I’ve taken a couple of geology classes in college–an intro course at Suffolk Community College and non-silicate mineralogy at University of Akron. I’ve read books about geology. I’ve spent a few weeks hanging out with a geologist who was doing field work. I have found things in the field that were relevant to current investigations. I thought I kind of “got” geology. Then I decided to read more seriously.
This past fall I read a Sedimentology and Stratigraphy text. Now, I’m working my way through a Structural Geology text. Even though these are still fairly basic textbooks, one fact leaps out at me: the science of geology includes oceans of data. These textbooks are densely packed with information, with data. Of course, there are interpretations. There are theories. But page after page impresses me with the amount of hard, concrete information that has been gathered by people studying the rocks. This information is the foundation of geology. Amateurs who imagine that reading a few creationist articles or books qualifies them to make pompous statements about the validity of the science of geology are fooling themselves.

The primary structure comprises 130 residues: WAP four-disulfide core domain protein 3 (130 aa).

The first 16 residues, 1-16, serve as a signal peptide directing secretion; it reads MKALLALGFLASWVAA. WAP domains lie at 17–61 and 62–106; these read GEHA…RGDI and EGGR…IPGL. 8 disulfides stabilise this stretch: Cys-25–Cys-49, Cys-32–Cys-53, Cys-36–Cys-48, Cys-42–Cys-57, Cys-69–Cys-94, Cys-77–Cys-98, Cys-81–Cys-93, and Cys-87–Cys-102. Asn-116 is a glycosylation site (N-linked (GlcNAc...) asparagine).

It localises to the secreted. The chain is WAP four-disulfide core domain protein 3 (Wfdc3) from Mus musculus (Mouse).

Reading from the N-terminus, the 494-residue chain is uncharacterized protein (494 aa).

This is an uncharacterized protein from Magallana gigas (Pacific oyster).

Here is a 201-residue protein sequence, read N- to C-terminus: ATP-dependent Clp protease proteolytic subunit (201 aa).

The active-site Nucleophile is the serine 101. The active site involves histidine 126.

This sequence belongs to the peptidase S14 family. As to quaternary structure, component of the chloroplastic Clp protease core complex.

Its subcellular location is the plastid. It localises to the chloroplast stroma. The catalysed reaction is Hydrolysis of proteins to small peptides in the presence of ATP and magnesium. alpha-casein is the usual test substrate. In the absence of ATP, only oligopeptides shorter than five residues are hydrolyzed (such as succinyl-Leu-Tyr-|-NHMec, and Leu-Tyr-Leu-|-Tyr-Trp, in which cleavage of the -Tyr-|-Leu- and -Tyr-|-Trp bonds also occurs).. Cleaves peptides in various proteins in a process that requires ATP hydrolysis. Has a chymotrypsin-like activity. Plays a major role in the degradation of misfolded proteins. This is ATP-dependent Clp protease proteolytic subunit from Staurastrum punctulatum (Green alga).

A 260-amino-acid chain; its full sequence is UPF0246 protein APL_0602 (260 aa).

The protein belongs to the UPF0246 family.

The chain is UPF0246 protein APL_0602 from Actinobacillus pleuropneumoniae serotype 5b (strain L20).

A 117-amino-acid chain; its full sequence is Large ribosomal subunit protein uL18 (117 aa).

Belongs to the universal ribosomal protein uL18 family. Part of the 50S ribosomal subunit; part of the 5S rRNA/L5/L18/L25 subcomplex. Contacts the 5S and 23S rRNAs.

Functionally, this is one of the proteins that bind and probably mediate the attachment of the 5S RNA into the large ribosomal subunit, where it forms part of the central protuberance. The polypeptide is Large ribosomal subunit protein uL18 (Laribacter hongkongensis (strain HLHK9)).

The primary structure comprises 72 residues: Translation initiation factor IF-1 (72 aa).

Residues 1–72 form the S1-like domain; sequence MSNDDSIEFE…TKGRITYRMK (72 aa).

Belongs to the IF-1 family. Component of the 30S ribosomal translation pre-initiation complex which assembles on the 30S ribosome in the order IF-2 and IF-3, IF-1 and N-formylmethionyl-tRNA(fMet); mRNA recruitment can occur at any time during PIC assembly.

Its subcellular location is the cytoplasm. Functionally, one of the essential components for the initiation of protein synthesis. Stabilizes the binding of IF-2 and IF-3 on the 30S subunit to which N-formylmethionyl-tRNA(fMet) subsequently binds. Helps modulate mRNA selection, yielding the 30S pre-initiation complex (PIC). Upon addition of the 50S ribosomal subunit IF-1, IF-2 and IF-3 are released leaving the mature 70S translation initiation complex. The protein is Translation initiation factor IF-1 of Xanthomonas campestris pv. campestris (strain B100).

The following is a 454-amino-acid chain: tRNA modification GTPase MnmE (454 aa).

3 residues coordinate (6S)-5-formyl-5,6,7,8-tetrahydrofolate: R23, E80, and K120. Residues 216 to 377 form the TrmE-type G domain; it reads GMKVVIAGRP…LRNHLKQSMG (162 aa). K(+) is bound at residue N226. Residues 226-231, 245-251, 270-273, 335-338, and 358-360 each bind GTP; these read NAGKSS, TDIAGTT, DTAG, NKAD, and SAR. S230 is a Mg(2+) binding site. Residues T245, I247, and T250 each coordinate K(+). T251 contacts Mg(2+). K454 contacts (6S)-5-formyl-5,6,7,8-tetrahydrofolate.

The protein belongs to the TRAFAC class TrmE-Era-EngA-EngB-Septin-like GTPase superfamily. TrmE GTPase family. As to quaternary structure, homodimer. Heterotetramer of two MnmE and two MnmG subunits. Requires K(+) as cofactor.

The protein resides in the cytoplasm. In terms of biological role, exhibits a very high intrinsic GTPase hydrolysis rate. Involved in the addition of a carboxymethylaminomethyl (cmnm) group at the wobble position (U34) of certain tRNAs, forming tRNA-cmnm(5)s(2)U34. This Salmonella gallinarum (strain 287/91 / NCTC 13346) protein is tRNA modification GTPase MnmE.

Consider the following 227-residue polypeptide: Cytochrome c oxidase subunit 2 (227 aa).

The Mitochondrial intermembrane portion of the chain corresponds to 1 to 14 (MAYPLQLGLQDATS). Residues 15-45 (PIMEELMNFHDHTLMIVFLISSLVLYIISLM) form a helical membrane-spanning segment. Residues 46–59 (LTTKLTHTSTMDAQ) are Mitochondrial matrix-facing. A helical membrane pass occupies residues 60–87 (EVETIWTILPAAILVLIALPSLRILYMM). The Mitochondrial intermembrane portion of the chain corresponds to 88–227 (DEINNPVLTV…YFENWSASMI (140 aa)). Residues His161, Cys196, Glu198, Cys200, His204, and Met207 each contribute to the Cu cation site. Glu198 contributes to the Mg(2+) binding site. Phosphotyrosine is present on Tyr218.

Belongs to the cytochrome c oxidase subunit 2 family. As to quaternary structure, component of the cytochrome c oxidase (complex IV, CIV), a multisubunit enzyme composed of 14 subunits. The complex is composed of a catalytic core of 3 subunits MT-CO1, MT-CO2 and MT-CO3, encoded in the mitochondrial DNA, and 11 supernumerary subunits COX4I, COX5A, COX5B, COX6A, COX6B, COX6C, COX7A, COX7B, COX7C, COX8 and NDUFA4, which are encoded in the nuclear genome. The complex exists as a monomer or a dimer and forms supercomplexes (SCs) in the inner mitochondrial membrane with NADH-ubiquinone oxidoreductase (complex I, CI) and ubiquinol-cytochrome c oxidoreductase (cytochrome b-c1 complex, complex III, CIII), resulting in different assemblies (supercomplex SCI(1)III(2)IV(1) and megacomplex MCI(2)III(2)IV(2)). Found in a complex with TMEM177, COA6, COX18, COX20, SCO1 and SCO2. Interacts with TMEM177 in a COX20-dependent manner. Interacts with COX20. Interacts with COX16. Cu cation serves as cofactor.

Of course, there are lots of debatable points in geology. The reason we are aware of these elements of geologic theory that are problematic is because geologist publish articles about them.
I am committed to deepening my comprehensive knowledge of geology. I hope to be able to ask a few hard questions. But the more I learn, the more respect I have for the scientists who spend their lives exploring, probing, interrogating the earth. They are pursuing truth. I will join them.